(Original story at the Concord Monitor here.)
It’s amazing that as a “practicing Catholic” himself, Bettencourt hasn’t been excommunicated from the Church for using his position of office to describe a clergyman as such. Regardless, the harm to Bettencourt’s political career has been done – his Facebook page has been taken down; the state governor has asked him to retract his comments immediately; and he has received many criticisms for his uncalled-for remarks.
What’s next? A defamatory lawsuit that could make this story spread even further?
Bettencourt on Facebook: Catholic bishop is a ‘pedophile pimp’
April 1, 2011
House Majority Leader D.J. Bettencourt this morning wrote on his Facebook page that Catholic Bishop John McCormack is a “pedophile pimp” with “absolutely no moral credibility to lecture anyone.”
McCormack spoke yesterday at a State House rally where thousands of demonstrators criticized the state budget proposed by the House of Representatives. McCormack criticized the budget for failing to protect people in need and called caring for the poor “the fundamental requirement of our religious heritage.”
This morning, Bettencourt posted on his personal Facebook page: “Bishop John McCormick (sic) of the Catholic Diocese of NH told the crowd, ‘It’s a moral concern (because) the vulnerable take priority in our society.’ Would the Bishop like to discuss his history of protecting the “vulnerable”? This man is a pedophile pimp who should have been led away from the State House in handcuffs with a rain coat over his head in disgrace. He has absolutely no moral credibility to lecture anyone.”
Bettencourt, a Republican from Salem, said in an interview that he posted the Facebook message because he believes McCormack failed to protect children when he worked in Massachusetts under Cardinal Bernard Law. He said he was not calling McCormack himself a pedophile.
“Bishop McCormack was assigned, when he worked under Cardinal Law, reassigning priests who they had knowledge were sexually abusing children,” Bettencourt said. “What he did is he shuffled them from church to church, knowing that they had this history.”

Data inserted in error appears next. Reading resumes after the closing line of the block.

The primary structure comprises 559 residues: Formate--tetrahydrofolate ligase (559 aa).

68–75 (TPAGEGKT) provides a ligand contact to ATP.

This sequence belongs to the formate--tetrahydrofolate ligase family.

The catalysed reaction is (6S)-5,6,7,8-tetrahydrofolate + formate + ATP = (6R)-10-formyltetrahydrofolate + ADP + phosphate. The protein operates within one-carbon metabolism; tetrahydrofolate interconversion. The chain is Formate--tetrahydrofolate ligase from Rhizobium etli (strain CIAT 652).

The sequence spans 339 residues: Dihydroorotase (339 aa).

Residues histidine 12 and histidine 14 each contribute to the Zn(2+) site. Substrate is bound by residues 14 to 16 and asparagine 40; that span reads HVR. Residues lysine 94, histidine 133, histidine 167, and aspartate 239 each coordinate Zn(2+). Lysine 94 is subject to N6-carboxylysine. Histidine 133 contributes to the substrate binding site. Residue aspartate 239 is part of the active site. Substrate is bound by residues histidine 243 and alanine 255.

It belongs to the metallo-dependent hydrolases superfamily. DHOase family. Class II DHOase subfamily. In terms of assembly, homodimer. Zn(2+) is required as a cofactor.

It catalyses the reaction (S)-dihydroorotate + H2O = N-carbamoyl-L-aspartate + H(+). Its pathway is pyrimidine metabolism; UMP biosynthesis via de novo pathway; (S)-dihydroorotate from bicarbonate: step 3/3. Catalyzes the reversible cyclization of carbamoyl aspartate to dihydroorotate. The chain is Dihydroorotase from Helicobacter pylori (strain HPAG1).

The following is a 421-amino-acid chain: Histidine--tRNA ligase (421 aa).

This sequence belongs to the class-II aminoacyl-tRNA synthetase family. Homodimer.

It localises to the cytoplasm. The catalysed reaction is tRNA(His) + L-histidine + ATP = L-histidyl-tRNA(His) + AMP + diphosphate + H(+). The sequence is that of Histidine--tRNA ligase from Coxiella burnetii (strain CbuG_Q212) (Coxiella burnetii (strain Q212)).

Bettencourt, a Catholic who said he is a member of the Knights of Columbus, a Catholic men’s group, said in the interview that “I just really took exception to his questioning the things that we tried hard to do, which is to make sure that we cared for those who couldn’t care for themselves.”
He said some constituents could take offense to the posting, but that he was being honest about how he felt. Bettencourt, 27, described Facebook as a “public forum.”
“Are the words harsh?” Bettencourt said. “Sure they’re harsh, but they are deserving, given this man’s role in a very dark period in the church’s history.”
Kevin Donovan, a spokesman for the Diocese of Manchester, said the message McCormack delivered yesterday is the message of the Catholic Church.
“The bishop speaks for the Catholic Church and the Catholic people and the message of the Catholic Church, and the Catholic faith is that you care for the poor,” Donovan said. “That is a universal message that is passed down from the Scripture, and that message doesn’t change regardless of who communicates it. That’s the message that we are taught as Catholics, and the message that the bishop’s responsibility is to communicate to the people.”
Donovan added in a statement this afternoon that the comment by Bettencourt “is clearly false, defamatory and detracts from the real issue.”
“Bishop McCormack’s message to the people of New Hampshire yesterday was the simple message of the Gospels,” Donovan wrote.